22 years ago

Giro riders to watch: The sprinters

Jeroen Blijlevens (Nl), Lotto-Adecco, 29On his day, Blijlevens is one of the fastest sprinters in the peloton -- and also one of the most unpredictable. With Lotto having no true G.C. candidates, the Dutchman could get the support he needs for a stage win. Mario Cipollini (I), Saeco, 34The flamboyant Cipollini has been around the pro ranks since 1989, but he really caught fire in the late 1990s. In1999, he captured a staggering five Giro and four Tour de France stage wins. A drop-off in production last year

22 years ago

Giro riders to watch: The overall contenders

Francesco Casagrande (I), Fassa Bortolo, 30 By most standards, Francesco Casagrande's 2000 season was a hit. He won the prestigious Flèche Wallonne classic, finished the season ranked No. 1 in the world, and took second in the Giro But when your main objective of the season is to win the Giro and that goal slips through your figers on the second-to-last day, it can only be called a disappointment. Pain from a sciatic nerve in the stage-20 time trial cost Casagrande the race in 2000; but with climbers like Belli and Frigo to back him up this year, he'll be out for redemption. Stefano Garzelli

22 years ago

Giro commentary: Verbrugghe’s record not so surprising

To say that Rik Verbrugghe’s prologue speed of almost 59 kph makes him the fastest time trialist of all time is both accurate and misleading. Never before in the history of major prologue time trials (introduced to the Tour de France in 1967, the Giro in 1977) has there been one that wasn’t on a circuit or out-and-back course. The previous prologue record of 55.152 kph set by world hour record holder Chris Boardman at the 1994 Tour was on a 7.2km course that had five 90-degree turns, a complete traffic circle turnaround and even some cobblestones to negotiate! The course at Pescara on

22 years ago

Giro 2001: It’s a race of romance

The Giro is a race in touch with history, and its organizers love to use it as a vehicle to mark important dates. Five years ago, for example, they decided to commemorate the centennial of the modern Olympiad by starting the Giro in Athens, Greece, and having the race visit Lausanne, Switzerland, home of today’s Olympic movement. Last year’s event opened at the Vatican, to mark Jubilee Year, the 2000-year celebration of the birth of Jesus Christ. And this year, the Giro remembers Italy’s most-loved composer, Giuseppe Verdi, who died 100 years ago. That’s why the course for the 2001 Giro was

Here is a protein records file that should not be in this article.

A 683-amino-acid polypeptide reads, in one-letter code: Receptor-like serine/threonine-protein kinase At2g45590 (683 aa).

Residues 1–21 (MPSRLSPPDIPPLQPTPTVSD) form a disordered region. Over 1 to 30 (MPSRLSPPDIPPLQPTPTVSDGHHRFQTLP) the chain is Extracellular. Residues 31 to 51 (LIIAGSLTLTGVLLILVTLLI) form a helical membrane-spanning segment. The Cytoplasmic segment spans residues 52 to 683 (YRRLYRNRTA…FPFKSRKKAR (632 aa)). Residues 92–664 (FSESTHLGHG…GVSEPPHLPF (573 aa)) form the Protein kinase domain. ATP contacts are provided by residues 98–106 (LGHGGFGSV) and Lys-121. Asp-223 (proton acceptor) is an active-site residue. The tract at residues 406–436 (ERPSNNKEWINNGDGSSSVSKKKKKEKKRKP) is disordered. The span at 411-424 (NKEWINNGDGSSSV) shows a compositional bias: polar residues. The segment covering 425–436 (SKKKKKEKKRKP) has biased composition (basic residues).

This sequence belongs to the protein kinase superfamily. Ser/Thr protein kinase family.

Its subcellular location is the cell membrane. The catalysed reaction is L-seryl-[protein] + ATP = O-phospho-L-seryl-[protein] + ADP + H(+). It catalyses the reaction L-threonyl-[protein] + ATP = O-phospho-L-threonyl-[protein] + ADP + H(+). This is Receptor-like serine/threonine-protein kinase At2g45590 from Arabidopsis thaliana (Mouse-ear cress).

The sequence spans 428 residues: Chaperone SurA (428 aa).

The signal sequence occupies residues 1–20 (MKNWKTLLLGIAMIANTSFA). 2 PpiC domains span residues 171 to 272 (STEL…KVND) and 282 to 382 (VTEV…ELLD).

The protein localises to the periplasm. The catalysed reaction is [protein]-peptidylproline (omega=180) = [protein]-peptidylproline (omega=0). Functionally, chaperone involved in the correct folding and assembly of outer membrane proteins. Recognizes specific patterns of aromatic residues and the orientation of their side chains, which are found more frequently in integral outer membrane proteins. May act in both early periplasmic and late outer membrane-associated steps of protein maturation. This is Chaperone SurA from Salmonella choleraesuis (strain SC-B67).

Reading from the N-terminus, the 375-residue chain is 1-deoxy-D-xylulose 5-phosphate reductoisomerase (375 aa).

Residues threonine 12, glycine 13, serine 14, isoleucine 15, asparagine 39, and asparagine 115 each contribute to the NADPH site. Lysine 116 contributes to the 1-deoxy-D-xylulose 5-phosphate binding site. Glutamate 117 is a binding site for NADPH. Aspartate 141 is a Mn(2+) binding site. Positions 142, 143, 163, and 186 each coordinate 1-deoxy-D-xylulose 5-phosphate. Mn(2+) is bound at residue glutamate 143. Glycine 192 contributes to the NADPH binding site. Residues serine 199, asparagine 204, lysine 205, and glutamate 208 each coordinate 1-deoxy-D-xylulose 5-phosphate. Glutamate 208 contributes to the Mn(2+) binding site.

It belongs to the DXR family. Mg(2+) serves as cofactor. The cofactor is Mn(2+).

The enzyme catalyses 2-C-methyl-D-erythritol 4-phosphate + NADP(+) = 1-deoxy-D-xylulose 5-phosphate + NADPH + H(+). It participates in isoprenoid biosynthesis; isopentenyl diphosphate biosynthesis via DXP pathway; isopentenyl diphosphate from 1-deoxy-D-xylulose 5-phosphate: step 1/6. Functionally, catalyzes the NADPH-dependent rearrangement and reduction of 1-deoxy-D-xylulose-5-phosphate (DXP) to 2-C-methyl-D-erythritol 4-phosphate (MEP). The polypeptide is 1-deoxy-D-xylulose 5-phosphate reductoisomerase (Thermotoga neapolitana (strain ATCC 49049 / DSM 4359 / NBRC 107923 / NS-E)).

22 years ago

2001 Giro route unveiled

The 84th Giro d’Italia route was announced on November 11, and according to Marco Pantani, the 3572km race between Pescara on the eastern coast and Milan promises to be a “wide-open race.” Indeed, many of the stages of the May 19-June 10 race could favor a climber such as Pantani. The race includes 21 stages, an 8km prologue in Pescara, one rolling 55km time trial in stage 15, a foray into Slovenia, and one rest day before the San Remo-San Remo 17th stage. There are 22 major climbs spread out over 10 of the stages, with the highest being the Colle Fauniera at 2511 meters (8161 feet). Three


Giro d'Italia Writers

Andrew Hood

Andrew Hood, aka “EuroHoody,” is the VeloNews European editor. Since joining VeloNews in 2002, he’s been chasing bike races all over the world.

Betsy Welch

Betsy is a senior editor at VeloNews. Before that, she was a Spanish teacher and most recently, a Registered Nurse working in community health. She’s been freelancing about bikes and other outdoors and health-related topics for over a decade. When she’s not riding or writing, Betsy adores traveling. In 2016, she started, and will one day finish, bikepacking the length of the Baja Divide.

Sadhbh O'Shea

Based in the cycling haven of the Isle of Man, Sadhbh O’Shea has been writing about cycling for almost 10 years. She has covered too many bike races to count, including all three grand tours and a whole host of monuments.

Jim Cotton

Jim is a UK-based editor and reporter. With experience on the ground at the Giro d’Italia, Paris-Roubaix, Strade Bianche, road worlds, UAE Tour and many others, Jim has worked some of the biggest races in the world. Like any aspirational WorldTour rookie, he knows that a Tour de France debut is around the corner. Jim covers a lot of race reports while also focussing on deep dives into the dynamics, personalities and training at the top of the sport. And where are many of those story ideas dreamed up? While out training for trail running races – but don’t hold that against him.

How to Watch the 2023 Giro d’Italia

For 2023: GCN+ is showing the race in North America. Those of you in Europe have more options.

Inside the United States and Canada

Cycling fans in the U.S.A. and Canada can watch the Giro streamed through GCN+. The $49 annual subscription will allow you to watch via a web browser, the mobile app, or a smart tv app.

Daily coverage begins as early as 5:00 a.m. EDT daily. You’ll want to check the specific broadcast time for each stage, since there is some variability in the start times of the daily broadcast.

Outside the United States and Canada

GCN+ will show the race in Europe, Australia, and the United Kingdom. Eurosport will show the race in Europe. Other options include Rai Sport in Italy, L'Equipe TV in France, and Sporza in Belgium.

More details on how to watch the 2023 Giro d'Italia here.